“Think before you Speak” – It probably should be “Learn Before you Speak”

This is a primarily a blog dealing with business issues. The First Friday Book Synopsis is a monthly gathering in which Karl Krayer and I present synopses of useful, best-selling business books.

But, I also write frequently about social justice issues, partly because I also present one synopsis a month of books dealing with social justice, poverty, race, and education issues at the Urban Engagement Book Club (sponsored by CitySquare).

And, as everyone else has, I have thought long and hard, and read much, about the horrible shooting by a white supremacist domestic terrorist in Charleston that took the lives of 9 black worshippers while in church.

And, I’ve thought about this:

We all know the old and good adage, “Think before you speak.” It is very good advice indeed. I know, in my own life, there have been so many times that I wish I could pull words back into my mouth.

But, as smart and wise as the adage “Think before you Speak” is, maybe it needs to be preceded by this:

“Learn before you Speak.”

Let’s consider just one issue. I think every person in our country, before he or she speaks about the Confederate Flag, owes it to the conversation to read about its origins, the “cornerstone” on which the Confederate States of America was built.

That word “Cornerstone” is chosen on purpose. Because, it comes from the “Cornerstone Speech,” delivered by Alexander Stephens, the one and only Vice President of the Confederate States of America. You do remember, don’t you, that the Confederate Flag is associated with the Confederate States of America?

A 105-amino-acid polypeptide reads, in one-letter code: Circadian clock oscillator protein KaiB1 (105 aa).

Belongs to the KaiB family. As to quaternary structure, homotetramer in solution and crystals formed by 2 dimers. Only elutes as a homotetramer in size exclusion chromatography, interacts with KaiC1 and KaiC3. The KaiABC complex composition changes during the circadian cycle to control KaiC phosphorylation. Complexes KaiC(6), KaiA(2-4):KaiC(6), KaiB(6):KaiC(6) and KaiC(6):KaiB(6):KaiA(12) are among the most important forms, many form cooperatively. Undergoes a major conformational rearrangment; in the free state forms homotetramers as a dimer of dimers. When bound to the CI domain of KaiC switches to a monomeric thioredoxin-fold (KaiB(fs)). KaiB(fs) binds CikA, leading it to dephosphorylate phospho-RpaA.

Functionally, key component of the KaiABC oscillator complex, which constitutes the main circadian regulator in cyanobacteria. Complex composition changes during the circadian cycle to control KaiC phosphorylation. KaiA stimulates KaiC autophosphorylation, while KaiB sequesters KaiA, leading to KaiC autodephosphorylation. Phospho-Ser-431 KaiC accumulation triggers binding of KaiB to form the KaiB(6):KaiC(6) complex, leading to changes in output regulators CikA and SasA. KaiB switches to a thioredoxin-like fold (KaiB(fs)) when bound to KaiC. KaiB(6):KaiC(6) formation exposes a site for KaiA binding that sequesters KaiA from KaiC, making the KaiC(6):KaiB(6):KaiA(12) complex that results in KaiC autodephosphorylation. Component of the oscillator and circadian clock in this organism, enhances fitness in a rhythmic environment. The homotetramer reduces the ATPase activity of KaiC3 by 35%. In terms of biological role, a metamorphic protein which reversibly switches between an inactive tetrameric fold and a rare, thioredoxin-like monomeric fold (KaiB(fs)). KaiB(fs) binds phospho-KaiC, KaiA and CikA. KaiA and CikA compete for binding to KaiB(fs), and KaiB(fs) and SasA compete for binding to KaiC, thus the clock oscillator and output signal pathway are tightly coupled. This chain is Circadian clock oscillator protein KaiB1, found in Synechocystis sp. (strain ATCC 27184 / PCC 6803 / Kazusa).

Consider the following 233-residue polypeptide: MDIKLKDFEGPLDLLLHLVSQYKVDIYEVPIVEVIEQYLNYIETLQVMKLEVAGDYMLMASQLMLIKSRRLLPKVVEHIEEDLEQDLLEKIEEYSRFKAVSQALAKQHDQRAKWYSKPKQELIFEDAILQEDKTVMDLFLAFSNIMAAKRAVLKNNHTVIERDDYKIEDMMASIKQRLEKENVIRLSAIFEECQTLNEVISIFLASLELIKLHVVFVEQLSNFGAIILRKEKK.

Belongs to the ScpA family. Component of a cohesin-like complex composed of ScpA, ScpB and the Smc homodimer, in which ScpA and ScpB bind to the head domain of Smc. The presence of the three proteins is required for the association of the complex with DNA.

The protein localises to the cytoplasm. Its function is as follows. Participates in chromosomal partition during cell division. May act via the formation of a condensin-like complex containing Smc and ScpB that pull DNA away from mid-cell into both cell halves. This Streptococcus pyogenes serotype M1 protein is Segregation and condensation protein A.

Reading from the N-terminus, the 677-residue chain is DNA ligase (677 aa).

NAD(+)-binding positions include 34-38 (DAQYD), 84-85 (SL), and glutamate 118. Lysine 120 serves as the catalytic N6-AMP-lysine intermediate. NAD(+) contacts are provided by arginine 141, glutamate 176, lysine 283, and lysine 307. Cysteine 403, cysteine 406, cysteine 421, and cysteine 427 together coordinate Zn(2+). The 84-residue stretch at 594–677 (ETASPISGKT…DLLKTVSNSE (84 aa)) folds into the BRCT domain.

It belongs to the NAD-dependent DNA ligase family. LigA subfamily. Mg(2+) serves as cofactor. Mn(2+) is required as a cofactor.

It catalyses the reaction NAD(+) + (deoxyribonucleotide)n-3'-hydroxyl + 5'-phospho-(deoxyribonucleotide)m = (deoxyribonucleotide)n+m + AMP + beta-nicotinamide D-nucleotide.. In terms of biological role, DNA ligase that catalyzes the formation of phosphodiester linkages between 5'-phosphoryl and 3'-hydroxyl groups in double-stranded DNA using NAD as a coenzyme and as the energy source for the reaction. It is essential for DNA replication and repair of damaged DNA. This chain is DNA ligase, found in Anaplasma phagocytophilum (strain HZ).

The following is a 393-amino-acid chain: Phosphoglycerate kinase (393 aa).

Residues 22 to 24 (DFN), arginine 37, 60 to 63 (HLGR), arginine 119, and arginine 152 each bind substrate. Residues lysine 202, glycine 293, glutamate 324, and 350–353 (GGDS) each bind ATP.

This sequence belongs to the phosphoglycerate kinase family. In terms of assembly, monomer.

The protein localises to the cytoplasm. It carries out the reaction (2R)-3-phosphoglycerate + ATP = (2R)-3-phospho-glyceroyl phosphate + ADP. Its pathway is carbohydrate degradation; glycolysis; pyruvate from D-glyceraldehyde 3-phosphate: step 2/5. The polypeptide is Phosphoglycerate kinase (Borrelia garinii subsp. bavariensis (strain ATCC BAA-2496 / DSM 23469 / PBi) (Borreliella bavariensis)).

The entire Cornerstone Speech demonstrates, in certain terms, that that nation was built on the very premise of white superiority and black inferiority. Here is a key passage. The “opposite idea” refers to the United States’ founding on the premise that “all men are created equal.” Here’s the excerpt:

Our new government is founded upon exactly the opposite idea; its foundations are laid, its corner-stone rests, upon the great truth that the negro is not equal to the white man; that slavery subordination to the superior race is his natural and normal condition. This, our new government, is the first, in the history of the world, based upon this great physical, philosophical, and moral truth.
Alexander Stephens, Savannah, Georgia, March 21, 1861

Note:  he called this a “great moral truth.”  To state the obvious, I strongly disagree.  (Read the full speech here).

Now, obviously anyone who wants to can state an opinion about the Confederate Flag. But, if I hear someone do so, the first question I want to ask is “Have you read the Cornerstone Speech by the Vice President of the Confederate States of America, Alexander Stephens?” If not, they have not learned before they offered their opinion.

This principle — “Learn before you Speak” — strikes me as a good principle. And, in areas where what people think really matters, maybe it is an essential practice to learn.


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